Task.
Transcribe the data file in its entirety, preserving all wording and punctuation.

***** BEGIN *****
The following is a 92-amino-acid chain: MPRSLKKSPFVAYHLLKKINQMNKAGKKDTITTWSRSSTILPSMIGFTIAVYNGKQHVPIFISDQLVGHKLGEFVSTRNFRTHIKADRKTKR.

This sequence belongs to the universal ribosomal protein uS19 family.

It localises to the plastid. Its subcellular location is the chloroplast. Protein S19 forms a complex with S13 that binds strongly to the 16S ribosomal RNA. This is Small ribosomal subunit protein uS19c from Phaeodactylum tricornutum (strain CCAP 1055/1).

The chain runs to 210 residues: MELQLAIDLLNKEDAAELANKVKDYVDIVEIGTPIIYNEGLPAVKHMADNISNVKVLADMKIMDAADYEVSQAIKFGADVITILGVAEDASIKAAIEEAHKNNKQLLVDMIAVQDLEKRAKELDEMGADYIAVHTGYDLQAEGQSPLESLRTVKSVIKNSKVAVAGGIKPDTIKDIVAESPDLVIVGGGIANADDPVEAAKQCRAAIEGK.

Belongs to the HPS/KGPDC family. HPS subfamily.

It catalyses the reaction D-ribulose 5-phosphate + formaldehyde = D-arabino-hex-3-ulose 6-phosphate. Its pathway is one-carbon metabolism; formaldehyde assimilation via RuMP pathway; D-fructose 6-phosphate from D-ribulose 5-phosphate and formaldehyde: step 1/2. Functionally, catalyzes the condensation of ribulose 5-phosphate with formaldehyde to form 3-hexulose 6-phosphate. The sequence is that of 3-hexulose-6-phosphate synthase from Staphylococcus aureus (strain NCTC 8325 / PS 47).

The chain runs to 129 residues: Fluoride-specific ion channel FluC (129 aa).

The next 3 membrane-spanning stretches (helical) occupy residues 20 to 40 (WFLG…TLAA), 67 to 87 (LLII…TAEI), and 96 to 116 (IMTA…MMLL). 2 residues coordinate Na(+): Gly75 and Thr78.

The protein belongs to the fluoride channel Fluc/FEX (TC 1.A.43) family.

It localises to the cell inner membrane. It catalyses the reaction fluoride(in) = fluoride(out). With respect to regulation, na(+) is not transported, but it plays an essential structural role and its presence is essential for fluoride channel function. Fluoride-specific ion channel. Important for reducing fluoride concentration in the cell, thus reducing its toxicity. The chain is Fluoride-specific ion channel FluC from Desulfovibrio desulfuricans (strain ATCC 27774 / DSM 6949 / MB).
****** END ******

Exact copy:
The following is a 92-amino-acid chain: MPRSLKKSPFVAYHLLKKINQMNKAGKKDTITTWSRSSTILPSMIGFTIAVYNGKQHVPIFISDQLVGHKLGEFVSTRNFRTHIKADRKTKR.

This sequence belongs to the universal ribosomal protein uS19 family.

It localises to the plastid. Its subcellular location is the chloroplast. Protein S19 forms a complex with S13 that binds strongly to the 16S ribosomal RNA. This is Small ribosomal subunit protein uS19c from Phaeodactylum tricornutum (strain CCAP 1055/1).

The chain runs to 210 residues: MELQLAIDLLNKEDAAELANKVKDYVDIVEIGTPIIYNEGLPAVKHMADNISNVKVLADMKIMDAADYEVSQAIKFGADVITILGVAEDASIKAAIEEAHKNNKQLLVDMIAVQDLEKRAKELDEMGADYIAVHTGYDLQAEGQSPLESLRTVKSVIKNSKVAVAGGIKPDTIKDIVAESPDLVIVGGGIANADDPVEAAKQCRAAIEGK.

Belongs to the HPS/KGPDC family. HPS subfamily.

It catalyses the reaction D-ribulose 5-phosphate + formaldehyde = D-arabino-hex-3-ulose 6-phosphate. Its pathway is one-carbon metabolism; formaldehyde assimilation via RuMP pathway; D-fructose 6-phosphate from D-ribulose 5-phosphate and formaldehyde: step 1/2. Functionally, catalyzes the condensation of ribulose 5-phosphate with formaldehyde to form 3-hexulose 6-phosphate. The sequence is that of 3-hexulose-6-phosphate synthase from Staphylococcus aureus (strain NCTC 8325 / PS 47).

The chain runs to 129 residues: Fluoride-specific ion channel FluC (129 aa).

The next 3 membrane-spanning stretches (helical) occupy residues 20 to 40 (WFLG…TLAA), 67 to 87 (LLII…TAEI), and 96 to 116 (IMTA…MMLL). 2 residues coordinate Na(+): Gly75 and Thr78.

The protein belongs to the fluoride channel Fluc/FEX (TC 1.A.43) family.

It localises to the cell inner membrane. It catalyses the reaction fluoride(in) = fluoride(out). With respect to regulation, na(+) is not transported, but it plays an essential structural role and its presence is essential for fluoride channel function. Fluoride-specific ion channel. Important for reducing fluoride concentration in the cell, thus reducing its toxicity. The chain is Fluoride-specific ion channel FluC from Desulfovibrio desulfuricans (strain ATCC 27774 / DSM 6949 / MB).